AtSWEET8/RPG1 (Ruptured Pollen Grain1) was found to be expressed in the tapetum during male meiosis (Guan et al., 2008). AtSWEET8 was characterized as a bidirectional glucose transporter when co-expressed with a cytosolic localized glucose sensor or endoplasmic reticulum (ER)-targeted glucose sensor in HEK293T cells (Chen et al., 2010). The atsweet8/rpg1 mutant exhibits severely reduced male fertility (Guan et al., 2008), which is compatible with a role in glucose efflux from the tapetum for pollen growth. Similar to AtSWEET8, OsSWEET11-silenced plants had lower pollen viability (Yang et al., 2006). The knockout mutant of AtSWEET14/Os11N3 produced smaller seeds and had delayed growth, suggesting a role in seed filling (Antony et al., 2010). AtSWEET5/VEX1 (Vegetative Cell Expressed 1), a gene encoding a glucose transporter, is specifically expressed in the vegetative cells of pollen grains, indicative of a role in supplying sugar for generative cell development (Engel et al., 2005). The homolog of AtSWEET9 from Petunia hybrida, NEC1 (a nectary tissue expressed gene), is specifically expressed in nectaries (Ge et al., 2000), suggesting a role in nectar secretion. AtSWEET17, expressed in the parenchyma and the vascular tissue, functions as a vacuolar fructose transporter, exporting fructose out of vacuoles and controlling fructose content in leaves (Chardon et al., 2013). Mutants of AtSWEET17 show stunted growth and lower seed yield, which indicates a role in carbohydrate allocation in plants (Chardon et al., 2013).

Future directions

The identification of SWEET proteins as sugar facilitators has shed light on questions raised decades ago. For example, SWEETs may function in exporting sucrose into the phloem apoplasm from the seed coat to support filial tissue growth. SWEET may also facilitate sucrose efflux along the phloem path to nourish lateral tissues which also act as transient storage reserves in the stem and root. Furthermore, the identification of SWEET proteins also raises many new questions. How is sucrose efflux regulated? The analysis of the regulation of SWEETs at the transcriptional and translational levels may help to gain new insights into this process. Is SWEET-mediated sucrose efflux from putative phloem parenchyma cells coordinated with SUT1-mediated sucrose uptake into the SE/CC complex, and if so, how? Does this coordination maximize efficient phloem translocation between source and sink tissues? Although the mechanism of phloem loading in rice is still unclear, rice is believed to primarily utilize the passive symplasmic phloem-loading pathway, with possible contributions from the apoplasmic pathway (Eom et al., 2012). Thus, the questions of ‘if’ and ‘when’ OsSWEET11, the sucrose efflux carrier most likely to be responsible for exporting sucrose into the phloem apoplasm, needs to be active for phloem loading in rice remain to be answered.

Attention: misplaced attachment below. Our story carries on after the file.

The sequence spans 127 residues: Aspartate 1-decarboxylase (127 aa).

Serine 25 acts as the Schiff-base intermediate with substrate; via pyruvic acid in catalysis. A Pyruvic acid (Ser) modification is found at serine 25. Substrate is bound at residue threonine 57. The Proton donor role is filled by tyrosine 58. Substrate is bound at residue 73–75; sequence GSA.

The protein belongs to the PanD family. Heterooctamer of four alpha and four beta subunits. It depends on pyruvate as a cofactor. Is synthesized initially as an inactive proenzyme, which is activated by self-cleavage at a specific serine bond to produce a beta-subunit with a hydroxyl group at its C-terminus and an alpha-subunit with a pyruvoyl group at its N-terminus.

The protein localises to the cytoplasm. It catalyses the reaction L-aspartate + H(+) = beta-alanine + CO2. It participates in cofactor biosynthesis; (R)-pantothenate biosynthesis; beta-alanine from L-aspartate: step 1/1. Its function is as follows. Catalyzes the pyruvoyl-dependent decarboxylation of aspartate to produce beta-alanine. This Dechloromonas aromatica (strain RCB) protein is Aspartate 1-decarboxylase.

What is the mechanism by which the various SWEETs mediate the transport of various sugars? Is this mechanism related to the structure of SWEET proteins? What relationship is there between the structure and function of SWEETs? To address these questions, crystal structures of SWEET proteins are needed. Many pathogens other than Xoo strains can alter the expression of various SWEET genes in Arabidopsis. How do these interactions occur between hosts and pathogens even without the type III secretion system? Attempting to answer these questions will enrich our knowledge of the physiological function of SWEET proteins in plants.